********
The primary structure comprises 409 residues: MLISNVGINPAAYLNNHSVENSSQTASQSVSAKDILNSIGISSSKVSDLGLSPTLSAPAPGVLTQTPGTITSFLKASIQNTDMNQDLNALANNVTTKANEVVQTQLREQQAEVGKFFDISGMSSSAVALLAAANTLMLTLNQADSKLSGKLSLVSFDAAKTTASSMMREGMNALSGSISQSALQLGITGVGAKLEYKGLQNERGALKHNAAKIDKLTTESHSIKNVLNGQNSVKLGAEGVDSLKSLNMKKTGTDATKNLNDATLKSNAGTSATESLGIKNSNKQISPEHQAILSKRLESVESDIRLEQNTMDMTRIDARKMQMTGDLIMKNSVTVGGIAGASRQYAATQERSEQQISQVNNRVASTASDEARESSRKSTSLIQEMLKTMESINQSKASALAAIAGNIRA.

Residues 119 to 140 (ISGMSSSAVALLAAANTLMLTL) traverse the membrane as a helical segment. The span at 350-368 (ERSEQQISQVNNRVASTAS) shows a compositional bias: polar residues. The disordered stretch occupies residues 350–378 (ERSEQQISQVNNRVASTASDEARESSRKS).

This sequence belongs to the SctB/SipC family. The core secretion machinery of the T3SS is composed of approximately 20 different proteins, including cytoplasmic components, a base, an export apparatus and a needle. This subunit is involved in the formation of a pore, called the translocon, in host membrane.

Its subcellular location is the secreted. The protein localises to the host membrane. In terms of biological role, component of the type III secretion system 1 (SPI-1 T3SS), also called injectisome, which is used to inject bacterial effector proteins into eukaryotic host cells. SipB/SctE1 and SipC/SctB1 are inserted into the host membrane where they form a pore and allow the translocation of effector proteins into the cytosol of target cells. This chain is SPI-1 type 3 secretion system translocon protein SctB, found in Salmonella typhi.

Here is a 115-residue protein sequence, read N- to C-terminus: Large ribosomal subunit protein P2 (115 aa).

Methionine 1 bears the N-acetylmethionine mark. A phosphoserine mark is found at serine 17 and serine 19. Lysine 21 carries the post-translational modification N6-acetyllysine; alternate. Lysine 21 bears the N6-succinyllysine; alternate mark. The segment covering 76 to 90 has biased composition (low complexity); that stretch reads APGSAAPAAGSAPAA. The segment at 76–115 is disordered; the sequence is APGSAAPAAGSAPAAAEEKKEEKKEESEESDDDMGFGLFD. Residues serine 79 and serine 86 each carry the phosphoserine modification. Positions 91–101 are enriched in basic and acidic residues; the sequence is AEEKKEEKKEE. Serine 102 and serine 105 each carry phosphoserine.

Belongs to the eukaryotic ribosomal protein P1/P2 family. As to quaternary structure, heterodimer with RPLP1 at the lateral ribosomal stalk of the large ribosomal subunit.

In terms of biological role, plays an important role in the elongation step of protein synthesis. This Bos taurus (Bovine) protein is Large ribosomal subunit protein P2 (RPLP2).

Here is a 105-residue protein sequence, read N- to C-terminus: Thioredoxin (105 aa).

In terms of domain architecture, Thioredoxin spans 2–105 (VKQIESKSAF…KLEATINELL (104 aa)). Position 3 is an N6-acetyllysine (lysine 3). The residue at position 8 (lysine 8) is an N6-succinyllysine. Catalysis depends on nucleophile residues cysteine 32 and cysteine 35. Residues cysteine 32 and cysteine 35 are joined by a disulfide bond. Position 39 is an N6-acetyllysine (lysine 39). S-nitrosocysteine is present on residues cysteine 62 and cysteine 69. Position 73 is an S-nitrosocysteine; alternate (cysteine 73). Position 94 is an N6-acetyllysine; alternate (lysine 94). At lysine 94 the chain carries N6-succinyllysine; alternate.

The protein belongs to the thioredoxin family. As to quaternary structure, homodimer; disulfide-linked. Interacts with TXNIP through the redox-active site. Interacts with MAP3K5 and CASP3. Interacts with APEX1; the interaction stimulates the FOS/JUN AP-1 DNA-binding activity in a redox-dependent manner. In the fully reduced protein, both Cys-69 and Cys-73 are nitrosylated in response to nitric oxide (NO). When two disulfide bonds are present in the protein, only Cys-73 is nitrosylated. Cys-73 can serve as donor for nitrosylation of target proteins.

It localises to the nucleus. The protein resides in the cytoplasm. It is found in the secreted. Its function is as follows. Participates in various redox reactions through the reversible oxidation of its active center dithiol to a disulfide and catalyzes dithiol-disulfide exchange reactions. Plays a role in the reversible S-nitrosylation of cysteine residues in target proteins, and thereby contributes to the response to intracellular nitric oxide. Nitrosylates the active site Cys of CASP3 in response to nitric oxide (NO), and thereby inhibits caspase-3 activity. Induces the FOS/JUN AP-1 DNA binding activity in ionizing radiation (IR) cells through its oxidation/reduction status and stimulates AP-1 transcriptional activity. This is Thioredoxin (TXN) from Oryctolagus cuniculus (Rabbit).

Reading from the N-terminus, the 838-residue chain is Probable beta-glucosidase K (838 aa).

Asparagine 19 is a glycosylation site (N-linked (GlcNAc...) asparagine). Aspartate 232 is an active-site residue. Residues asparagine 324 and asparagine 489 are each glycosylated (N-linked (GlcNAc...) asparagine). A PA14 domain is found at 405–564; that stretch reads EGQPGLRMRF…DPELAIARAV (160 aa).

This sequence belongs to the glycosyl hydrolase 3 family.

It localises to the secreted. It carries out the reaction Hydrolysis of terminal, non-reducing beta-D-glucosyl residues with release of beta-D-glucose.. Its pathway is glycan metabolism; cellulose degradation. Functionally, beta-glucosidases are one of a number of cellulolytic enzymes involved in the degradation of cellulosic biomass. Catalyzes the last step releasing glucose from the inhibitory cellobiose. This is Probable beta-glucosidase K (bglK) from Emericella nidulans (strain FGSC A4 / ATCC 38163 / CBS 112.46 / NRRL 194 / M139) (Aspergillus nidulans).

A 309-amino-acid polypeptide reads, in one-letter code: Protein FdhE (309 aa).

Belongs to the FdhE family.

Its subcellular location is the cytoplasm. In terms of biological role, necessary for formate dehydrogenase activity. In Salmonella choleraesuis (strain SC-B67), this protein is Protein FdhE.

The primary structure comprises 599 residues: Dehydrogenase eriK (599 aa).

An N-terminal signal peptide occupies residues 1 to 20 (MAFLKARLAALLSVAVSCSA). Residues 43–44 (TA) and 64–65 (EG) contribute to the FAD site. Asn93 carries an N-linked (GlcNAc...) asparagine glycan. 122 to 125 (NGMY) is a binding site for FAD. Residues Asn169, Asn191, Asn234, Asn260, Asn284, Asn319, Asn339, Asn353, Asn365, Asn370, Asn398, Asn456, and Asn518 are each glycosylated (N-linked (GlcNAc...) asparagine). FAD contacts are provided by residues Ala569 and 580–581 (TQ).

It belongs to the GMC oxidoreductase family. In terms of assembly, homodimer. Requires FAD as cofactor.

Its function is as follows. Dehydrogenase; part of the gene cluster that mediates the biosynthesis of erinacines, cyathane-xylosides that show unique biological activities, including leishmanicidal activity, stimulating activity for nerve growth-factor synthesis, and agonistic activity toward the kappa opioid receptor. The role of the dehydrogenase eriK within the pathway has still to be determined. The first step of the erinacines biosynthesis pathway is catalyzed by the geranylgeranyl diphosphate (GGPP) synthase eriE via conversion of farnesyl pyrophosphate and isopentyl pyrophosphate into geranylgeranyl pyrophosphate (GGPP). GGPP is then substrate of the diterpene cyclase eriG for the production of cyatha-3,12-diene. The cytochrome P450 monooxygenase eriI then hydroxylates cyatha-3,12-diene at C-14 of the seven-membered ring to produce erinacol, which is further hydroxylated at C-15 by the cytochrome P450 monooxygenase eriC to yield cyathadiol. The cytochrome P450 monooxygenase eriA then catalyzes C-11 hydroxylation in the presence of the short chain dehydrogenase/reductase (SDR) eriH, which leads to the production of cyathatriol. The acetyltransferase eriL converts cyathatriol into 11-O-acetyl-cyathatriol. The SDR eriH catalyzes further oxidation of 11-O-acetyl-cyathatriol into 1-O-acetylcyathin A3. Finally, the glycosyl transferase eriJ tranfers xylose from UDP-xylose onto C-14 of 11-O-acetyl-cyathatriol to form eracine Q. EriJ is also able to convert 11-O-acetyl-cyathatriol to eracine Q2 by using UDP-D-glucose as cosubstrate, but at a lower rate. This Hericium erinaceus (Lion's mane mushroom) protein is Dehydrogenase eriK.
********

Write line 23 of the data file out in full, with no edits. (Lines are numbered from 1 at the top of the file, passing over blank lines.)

Its function is as follows. Dehydrogenase; part of the gene cluster that mediates the biosynthesis of erinacines, cyathane-xylosides that show unique biological activities, including leishmanicidal activity, stimulating activity for nerve growth-factor synthesis, and agonistic activity toward the kappa opioid receptor. The role of the dehydrogenase eriK within the pathway has still to be determined. The first step of the erinacines biosynthesis pathway is catalyzed by the geranylgeranyl diphosphate (GGPP) synthase eriE via conversion of farnesyl pyrophosphate and isopentyl pyrophosphate into geranylgeranyl pyrophosphate (GGPP). GGPP is then substrate of the diterpene cyclase eriG for the production of cyatha-3,12-diene. The cytochrome P450 monooxygenase eriI then hydroxylates cyatha-3,12-diene at C-14 of the seven-membered ring to produce erinacol, which is further hydroxylated at C-15 by the cytochrome P450 monooxygenase eriC to yield cyathadiol. The cytochrome P450 monooxygenase eriA then catalyzes C-11 hydroxylation in the presence of the short chain dehydrogenase/reductase (SDR) eriH, which leads to the production of cyathatriol. The acetyltransferase eriL converts cyathatriol into 11-O-acetyl-cyathatriol. The SDR eriH catalyzes further oxidation of 11-O-acetyl-cyathatriol into 1-O-acetylcyathin A3. Finally, the glycosyl transferase eriJ tranfers xylose from UDP-xylose onto C-14 of 11-O-acetyl-cyathatriol to form eracine Q. EriJ is also able to convert 11-O-acetyl-cyathatriol to eracine Q2 by using UDP-D-glucose as cosubstrate, but at a lower rate. This Hericium erinaceus (Lion's mane mushroom) protein is Dehydrogenase eriK.